The Acer Aspire E5-575G-53VG is not the only decent laptop selling for under $600, but it is one of the few that offers worthwhile gaming chops. With high-quality hardware, long battery life and competent performance for both work and play, the $550 E5 is better than you might expect for the price. On the other hand, a so-so screen, shallow keys and an uncomfortable touchpad drag the experience down a peg or two, but these are annoyances, not deal breakers. The Aspire E5 does what users will expect, and a little more, which makes it worth a look.
The Aspire E5-575G-53VG is fairly handsome but subdued. The black, plastic chassis features a subtle thatched pattern with a finish somewhere between shiny and matte. As a result, the device looks rather unremarkable, which is probably exactly what heavy-duty productivity users want.
Because the whole system is made of plastic, don't expect any elegant metallic touches or accents. The Aspire E5 weighs 5.27 pounds, which is a bit more than competing models like the HP Notebook 15 or the Asus F555UA, both 4.8 pounds.
The size is also exactly what you'd expect for a laptop with a 15-inch screen: 15.0 x 10.2 x 1.2 inches. For comparison, the two competing models mentioned above are within two-tenths of an inch on every measurement.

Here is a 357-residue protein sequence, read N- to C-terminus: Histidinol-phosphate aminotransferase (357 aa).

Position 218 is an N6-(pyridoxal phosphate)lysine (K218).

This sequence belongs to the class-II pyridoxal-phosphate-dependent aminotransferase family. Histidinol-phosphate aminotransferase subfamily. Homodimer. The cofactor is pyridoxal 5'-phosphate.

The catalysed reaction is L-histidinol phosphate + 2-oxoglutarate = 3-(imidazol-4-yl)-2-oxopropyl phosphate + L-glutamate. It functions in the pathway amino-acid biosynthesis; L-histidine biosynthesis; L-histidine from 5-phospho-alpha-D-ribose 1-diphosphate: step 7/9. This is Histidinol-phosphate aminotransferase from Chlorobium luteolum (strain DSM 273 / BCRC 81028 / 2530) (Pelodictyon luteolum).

The Aspire E5-575G-53VG is pretty no-nonsense when it comes to ports. On the sides of the machine, you'll find three regular USB ports, one USB Type-C connector, an HDMI port and an Ethernet port.
An SD card reader on the front and a writable DVD drive on the right side round out the offerings. My only complaint is that two of the USB ports are quite close to each other, making it hard to attach multiple dongles if the attachments are even a little bigger than average.
The Aspire E5's 15.6-inch screen features a reasonable 1080p resolution, but despite very strong synthetic test numbers, it provides dull output and poor color accuracy.
When we tested the E5-575G-53VG with our colorimeter, the laptop reproduced an impressive 143 percent of the sRGB color gamut. That's miles ahead of the Notebook 15 and F555UA, which clock in at 63 and 64 percent, respectively, as well as the 89-percent category average. Unfortunately, in this case, the gamut number doesn't tell the story.
In practice, the screen is quite dull, with just 195 nits of brightness. Considering that the category average is 250 and competitors like the Notebook 15 (220) and F555UA (223) are much brighter, the E5's panel makes for some disappointing video. I watched an episode of Star Trek: The Next Generation, and was routinely underwhelmed by the dull reds and yellows of the characters' uniforms, as well as the generally gray pallor of the whole ship. The Aspire E5 made the usually inviting Enterprise-D look like the least fun ship in Starfleet.